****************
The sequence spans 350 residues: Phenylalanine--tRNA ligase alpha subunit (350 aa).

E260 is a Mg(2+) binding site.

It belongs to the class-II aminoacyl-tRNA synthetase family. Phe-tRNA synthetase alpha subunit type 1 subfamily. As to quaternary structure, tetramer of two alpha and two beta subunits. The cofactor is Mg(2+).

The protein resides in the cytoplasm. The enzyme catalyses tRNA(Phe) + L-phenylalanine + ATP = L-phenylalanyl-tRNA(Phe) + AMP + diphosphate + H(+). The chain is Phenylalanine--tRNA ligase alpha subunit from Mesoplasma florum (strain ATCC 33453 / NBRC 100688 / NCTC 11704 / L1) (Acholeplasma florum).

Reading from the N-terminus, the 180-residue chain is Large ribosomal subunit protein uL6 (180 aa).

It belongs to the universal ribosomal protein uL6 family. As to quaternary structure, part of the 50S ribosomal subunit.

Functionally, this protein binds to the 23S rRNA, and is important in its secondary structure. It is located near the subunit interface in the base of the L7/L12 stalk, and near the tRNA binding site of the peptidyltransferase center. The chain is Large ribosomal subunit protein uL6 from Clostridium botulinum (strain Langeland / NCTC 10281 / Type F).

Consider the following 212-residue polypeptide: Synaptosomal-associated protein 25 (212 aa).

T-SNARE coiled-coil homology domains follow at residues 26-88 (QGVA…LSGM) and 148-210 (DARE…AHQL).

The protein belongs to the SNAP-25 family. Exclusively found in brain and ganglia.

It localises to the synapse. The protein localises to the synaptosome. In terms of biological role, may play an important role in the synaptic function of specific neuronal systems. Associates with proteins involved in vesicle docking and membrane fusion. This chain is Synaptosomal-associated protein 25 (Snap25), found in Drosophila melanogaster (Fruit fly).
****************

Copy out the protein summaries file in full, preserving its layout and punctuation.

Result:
The sequence spans 350 residues: Phenylalanine--tRNA ligase alpha subunit (350 aa).

E260 is a Mg(2+) binding site.

It belongs to the class-II aminoacyl-tRNA synthetase family. Phe-tRNA synthetase alpha subunit type 1 subfamily. As to quaternary structure, tetramer of two alpha and two beta subunits. The cofactor is Mg(2+).

The protein resides in the cytoplasm. The enzyme catalyses tRNA(Phe) + L-phenylalanine + ATP = L-phenylalanyl-tRNA(Phe) + AMP + diphosphate + H(+). The chain is Phenylalanine--tRNA ligase alpha subunit from Mesoplasma florum (strain ATCC 33453 / NBRC 100688 / NCTC 11704 / L1) (Acholeplasma florum).

Reading from the N-terminus, the 180-residue chain is Large ribosomal subunit protein uL6 (180 aa).

It belongs to the universal ribosomal protein uL6 family. As to quaternary structure, part of the 50S ribosomal subunit.

Functionally, this protein binds to the 23S rRNA, and is important in its secondary structure. It is located near the subunit interface in the base of the L7/L12 stalk, and near the tRNA binding site of the peptidyltransferase center. The chain is Large ribosomal subunit protein uL6 from Clostridium botulinum (strain Langeland / NCTC 10281 / Type F).

Consider the following 212-residue polypeptide: Synaptosomal-associated protein 25 (212 aa).

T-SNARE coiled-coil homology domains follow at residues 26-88 (QGVA…LSGM) and 148-210 (DARE…AHQL).

The protein belongs to the SNAP-25 family. Exclusively found in brain and ganglia.

It localises to the synapse. The protein localises to the synaptosome. In terms of biological role, may play an important role in the synaptic function of specific neuronal systems. Associates with proteins involved in vesicle docking and membrane fusion. This chain is Synaptosomal-associated protein 25 (Snap25), found in Drosophila melanogaster (Fruit fly).